Look at the same problem in terms of graphs. If f had an inverse, then its graph would be the reflection of the graph of f about the line y = x. The graph of f and its reflection about y = x are drawn below

Note that the reflected graph does not pass the vertical line test, so it is not the graph of a function.

This generalizes as follows: A function f has an inverse if and only if when its graph is reflected about the line y = x, the result is the graph of a function (passes the vertical line test). But this can be simplified. We can tell before we reflect the graph whether or not any vertical line will intersect more than once by looking at how horizontal lines intersect the original graph!

Horizontal Line Test

Let f be a function.

If any horizontal line intersects the graph of f more than once, then f does not have an inverse.

If no horizontal line intersects the graph of f more than once, then f does have an inverse.

The property of having an inverse is very important in mathematics, and it has a name.

Definition: A function f is one-to-one if and only if f has an inverse.

The following definition is equivalent, and it is the one most commonly given for one-to-one.

Alternate Definition: A function f is one-to-one if, for every a and b in its domain, f(a) = f(b) implies a = b.

Exercise 2:

Graph the following functions and determine whether or not they have inverses.

(a) f(x) = (x - 3) x2. Answer

(b) f(x) = x3 + 3x2 +3x. Answer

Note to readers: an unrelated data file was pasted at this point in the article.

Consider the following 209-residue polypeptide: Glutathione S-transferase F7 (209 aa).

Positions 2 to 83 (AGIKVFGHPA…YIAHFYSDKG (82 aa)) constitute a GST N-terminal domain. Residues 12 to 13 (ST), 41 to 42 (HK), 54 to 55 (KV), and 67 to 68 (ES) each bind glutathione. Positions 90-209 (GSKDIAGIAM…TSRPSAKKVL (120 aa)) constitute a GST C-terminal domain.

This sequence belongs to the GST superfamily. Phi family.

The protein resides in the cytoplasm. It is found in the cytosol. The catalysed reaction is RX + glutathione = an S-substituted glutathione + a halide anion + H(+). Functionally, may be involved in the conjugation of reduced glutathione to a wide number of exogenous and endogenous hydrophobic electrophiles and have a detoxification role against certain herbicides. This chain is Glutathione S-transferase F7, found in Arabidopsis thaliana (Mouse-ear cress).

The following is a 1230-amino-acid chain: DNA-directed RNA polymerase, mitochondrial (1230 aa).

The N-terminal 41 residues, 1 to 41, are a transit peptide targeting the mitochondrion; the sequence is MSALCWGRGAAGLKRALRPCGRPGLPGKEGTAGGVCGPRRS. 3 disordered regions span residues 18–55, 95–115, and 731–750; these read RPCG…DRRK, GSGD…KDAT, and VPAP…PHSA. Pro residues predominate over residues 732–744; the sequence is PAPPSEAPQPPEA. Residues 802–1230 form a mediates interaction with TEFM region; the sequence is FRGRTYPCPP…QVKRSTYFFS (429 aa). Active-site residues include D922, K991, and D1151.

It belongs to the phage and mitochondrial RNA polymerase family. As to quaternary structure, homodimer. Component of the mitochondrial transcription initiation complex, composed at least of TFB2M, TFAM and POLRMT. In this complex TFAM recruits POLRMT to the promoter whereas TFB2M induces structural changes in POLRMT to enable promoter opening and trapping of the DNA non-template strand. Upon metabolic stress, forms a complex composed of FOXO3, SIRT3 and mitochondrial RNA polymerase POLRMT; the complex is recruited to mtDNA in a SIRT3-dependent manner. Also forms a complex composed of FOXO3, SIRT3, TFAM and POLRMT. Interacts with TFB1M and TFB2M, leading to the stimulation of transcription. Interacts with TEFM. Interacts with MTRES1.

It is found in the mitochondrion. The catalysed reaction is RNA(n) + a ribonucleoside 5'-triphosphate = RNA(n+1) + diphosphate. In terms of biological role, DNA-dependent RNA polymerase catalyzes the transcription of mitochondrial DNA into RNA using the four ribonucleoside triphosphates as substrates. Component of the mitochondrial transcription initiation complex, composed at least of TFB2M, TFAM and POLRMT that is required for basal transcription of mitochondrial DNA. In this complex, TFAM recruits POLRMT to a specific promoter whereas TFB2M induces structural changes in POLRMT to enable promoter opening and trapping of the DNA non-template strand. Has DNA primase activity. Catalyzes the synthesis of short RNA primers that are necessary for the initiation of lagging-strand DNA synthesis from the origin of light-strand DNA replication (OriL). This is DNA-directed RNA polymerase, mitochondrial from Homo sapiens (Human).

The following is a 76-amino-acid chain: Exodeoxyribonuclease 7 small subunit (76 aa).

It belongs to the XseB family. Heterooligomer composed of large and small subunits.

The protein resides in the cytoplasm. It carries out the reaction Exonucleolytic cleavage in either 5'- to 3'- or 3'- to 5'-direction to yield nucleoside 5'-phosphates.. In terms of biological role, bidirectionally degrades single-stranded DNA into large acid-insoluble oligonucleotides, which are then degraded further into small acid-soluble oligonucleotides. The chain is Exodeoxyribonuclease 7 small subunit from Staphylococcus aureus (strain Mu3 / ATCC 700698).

(c) f(x) = x ^(1/3) ( the cube root of x). Answer

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Finding Inverses

Example 1. First consider a simple example f(x) = 3x + 2.

The graph of f is a line with slope 3, so it passes the horizontal line test and does have an inverse.

There are two steps required to evaluate f at a number x. First we multiply x by 3, then we add 2.

Thinking of the inverse function as undoing what f did, we must undo these steps in reverse order.

The steps required to evaluate f-1 are to first undo the adding of 2 by subtracting 2. Then we undo multiplication by 3 by dividing by 3.

Therefore, f-1(x) = (x - 2)/3.

Steps for finding the inverse of a function f.

1. Replace f(x) by y in the equation describing the function.

2. Interchange x and y. In other words, replace every x by a y and vice versa.

3. Solve for y.

4. Replace y by f-1(x).

Example 2. f(x) = 6 - x/2

Step 1 y = 6 - x/2.

Step 2 x = 6 - y/2.

Step 3 x = 6 - y/2.

y/2 = 6 - x.

y = 12 - 2x.

Step 4 f-1(x) = 12 - 2x.

Step 2 often confuses students. We could omit step 2, and solve for x instead of y, but then we would end up with a formula in y instead of x. The formula would be the same, but the variable would be different. To avoid this we simply interchange the roles of x and y before we solve.

Example 3. f(x) = x3 + 2

This is the function we worked with in Exercise 1. From its graph (shown above) we see that it does have an inverse. (In fact, its inverse was given in Exercise 1.)

Step 1 y = x3 + 2.

Step 2 x = y3 + 2.

Step 3 x - 2 = y3.

(x - 2)^(1/3) = y.

Step 4 f-1(x) = (x - 2)^(1/3).